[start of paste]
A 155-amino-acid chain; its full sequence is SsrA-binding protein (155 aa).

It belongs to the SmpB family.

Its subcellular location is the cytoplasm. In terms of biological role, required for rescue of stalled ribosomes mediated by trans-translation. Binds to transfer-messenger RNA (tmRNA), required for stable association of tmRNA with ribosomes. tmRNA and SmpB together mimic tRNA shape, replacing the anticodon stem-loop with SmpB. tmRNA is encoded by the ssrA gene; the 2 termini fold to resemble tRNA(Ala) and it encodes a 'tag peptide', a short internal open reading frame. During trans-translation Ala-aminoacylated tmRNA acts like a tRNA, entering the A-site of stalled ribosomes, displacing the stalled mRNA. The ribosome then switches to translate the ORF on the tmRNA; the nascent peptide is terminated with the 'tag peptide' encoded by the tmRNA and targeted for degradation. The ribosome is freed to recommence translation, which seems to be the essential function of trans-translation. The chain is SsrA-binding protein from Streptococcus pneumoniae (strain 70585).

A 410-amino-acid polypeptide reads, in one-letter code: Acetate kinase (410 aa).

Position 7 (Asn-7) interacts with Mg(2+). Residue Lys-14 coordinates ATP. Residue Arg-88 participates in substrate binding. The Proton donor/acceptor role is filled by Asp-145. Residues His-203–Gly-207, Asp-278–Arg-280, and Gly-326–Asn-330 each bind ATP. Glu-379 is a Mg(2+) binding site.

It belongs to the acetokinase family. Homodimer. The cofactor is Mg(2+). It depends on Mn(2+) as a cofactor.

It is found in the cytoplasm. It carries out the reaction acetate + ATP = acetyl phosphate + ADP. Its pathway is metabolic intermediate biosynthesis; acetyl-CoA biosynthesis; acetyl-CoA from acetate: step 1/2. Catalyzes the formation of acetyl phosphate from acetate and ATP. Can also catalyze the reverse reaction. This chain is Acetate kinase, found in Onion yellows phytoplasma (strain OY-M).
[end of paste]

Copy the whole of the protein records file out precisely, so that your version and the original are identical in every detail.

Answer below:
A 155-amino-acid chain; its full sequence is SsrA-binding protein (155 aa).

It belongs to the SmpB family.

Its subcellular location is the cytoplasm. In terms of biological role, required for rescue of stalled ribosomes mediated by trans-translation. Binds to transfer-messenger RNA (tmRNA), required for stable association of tmRNA with ribosomes. tmRNA and SmpB together mimic tRNA shape, replacing the anticodon stem-loop with SmpB. tmRNA is encoded by the ssrA gene; the 2 termini fold to resemble tRNA(Ala) and it encodes a 'tag peptide', a short internal open reading frame. During trans-translation Ala-aminoacylated tmRNA acts like a tRNA, entering the A-site of stalled ribosomes, displacing the stalled mRNA. The ribosome then switches to translate the ORF on the tmRNA; the nascent peptide is terminated with the 'tag peptide' encoded by the tmRNA and targeted for degradation. The ribosome is freed to recommence translation, which seems to be the essential function of trans-translation. The chain is SsrA-binding protein from Streptococcus pneumoniae (strain 70585).

A 410-amino-acid polypeptide reads, in one-letter code: Acetate kinase (410 aa).

Position 7 (Asn-7) interacts with Mg(2+). Residue Lys-14 coordinates ATP. Residue Arg-88 participates in substrate binding. The Proton donor/acceptor role is filled by Asp-145. Residues His-203–Gly-207, Asp-278–Arg-280, and Gly-326–Asn-330 each bind ATP. Glu-379 is a Mg(2+) binding site.

It belongs to the acetokinase family. Homodimer. The cofactor is Mg(2+). It depends on Mn(2+) as a cofactor.

It is found in the cytoplasm. It carries out the reaction acetate + ATP = acetyl phosphate + ADP. Its pathway is metabolic intermediate biosynthesis; acetyl-CoA biosynthesis; acetyl-CoA from acetate: step 1/2. Catalyzes the formation of acetyl phosphate from acetate and ATP. Can also catalyze the reverse reaction. This chain is Acetate kinase, found in Onion yellows phytoplasma (strain OY-M).